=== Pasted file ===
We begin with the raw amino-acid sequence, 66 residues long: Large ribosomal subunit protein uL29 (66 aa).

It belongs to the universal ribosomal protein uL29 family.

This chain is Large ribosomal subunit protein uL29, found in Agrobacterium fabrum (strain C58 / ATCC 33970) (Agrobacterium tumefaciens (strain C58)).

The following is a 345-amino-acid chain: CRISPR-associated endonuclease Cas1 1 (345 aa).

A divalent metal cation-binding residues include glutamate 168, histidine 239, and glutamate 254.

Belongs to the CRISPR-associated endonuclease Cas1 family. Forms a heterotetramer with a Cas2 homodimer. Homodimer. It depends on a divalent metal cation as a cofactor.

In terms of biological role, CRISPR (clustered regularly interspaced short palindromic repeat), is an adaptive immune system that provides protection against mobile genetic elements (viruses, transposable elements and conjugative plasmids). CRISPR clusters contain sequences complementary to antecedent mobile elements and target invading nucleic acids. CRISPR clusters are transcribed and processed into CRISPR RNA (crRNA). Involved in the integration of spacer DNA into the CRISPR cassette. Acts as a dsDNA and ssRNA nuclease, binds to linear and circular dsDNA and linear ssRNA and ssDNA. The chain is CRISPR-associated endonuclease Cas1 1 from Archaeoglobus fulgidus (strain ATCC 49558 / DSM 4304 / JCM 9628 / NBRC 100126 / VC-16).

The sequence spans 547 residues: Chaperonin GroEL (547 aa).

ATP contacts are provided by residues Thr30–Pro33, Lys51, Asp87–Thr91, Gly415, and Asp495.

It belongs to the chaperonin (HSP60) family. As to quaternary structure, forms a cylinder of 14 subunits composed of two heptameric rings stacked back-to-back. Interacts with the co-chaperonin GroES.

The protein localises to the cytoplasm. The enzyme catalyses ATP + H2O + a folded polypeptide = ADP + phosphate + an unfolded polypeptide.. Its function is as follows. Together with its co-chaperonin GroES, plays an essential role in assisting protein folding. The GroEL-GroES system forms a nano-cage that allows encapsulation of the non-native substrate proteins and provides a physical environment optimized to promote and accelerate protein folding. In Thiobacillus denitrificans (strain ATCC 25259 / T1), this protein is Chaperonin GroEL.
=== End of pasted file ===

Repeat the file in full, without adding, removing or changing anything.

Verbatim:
We begin with the raw amino-acid sequence, 66 residues long: Large ribosomal subunit protein uL29 (66 aa).

It belongs to the universal ribosomal protein uL29 family.

This chain is Large ribosomal subunit protein uL29, found in Agrobacterium fabrum (strain C58 / ATCC 33970) (Agrobacterium tumefaciens (strain C58)).

The following is a 345-amino-acid chain: CRISPR-associated endonuclease Cas1 1 (345 aa).

A divalent metal cation-binding residues include glutamate 168, histidine 239, and glutamate 254.

Belongs to the CRISPR-associated endonuclease Cas1 family. Forms a heterotetramer with a Cas2 homodimer. Homodimer. It depends on a divalent metal cation as a cofactor.

In terms of biological role, CRISPR (clustered regularly interspaced short palindromic repeat), is an adaptive immune system that provides protection against mobile genetic elements (viruses, transposable elements and conjugative plasmids). CRISPR clusters contain sequences complementary to antecedent mobile elements and target invading nucleic acids. CRISPR clusters are transcribed and processed into CRISPR RNA (crRNA). Involved in the integration of spacer DNA into the CRISPR cassette. Acts as a dsDNA and ssRNA nuclease, binds to linear and circular dsDNA and linear ssRNA and ssDNA. The chain is CRISPR-associated endonuclease Cas1 1 from Archaeoglobus fulgidus (strain ATCC 49558 / DSM 4304 / JCM 9628 / NBRC 100126 / VC-16).

The sequence spans 547 residues: Chaperonin GroEL (547 aa).

ATP contacts are provided by residues Thr30–Pro33, Lys51, Asp87–Thr91, Gly415, and Asp495.

It belongs to the chaperonin (HSP60) family. As to quaternary structure, forms a cylinder of 14 subunits composed of two heptameric rings stacked back-to-back. Interacts with the co-chaperonin GroES.

The protein localises to the cytoplasm. The enzyme catalyses ATP + H2O + a folded polypeptide = ADP + phosphate + an unfolded polypeptide.. Its function is as follows. Together with its co-chaperonin GroES, plays an essential role in assisting protein folding. The GroEL-GroES system forms a nano-cage that allows encapsulation of the non-native substrate proteins and provides a physical environment optimized to promote and accelerate protein folding. In Thiobacillus denitrificans (strain ATCC 25259 / T1), this protein is Chaperonin GroEL.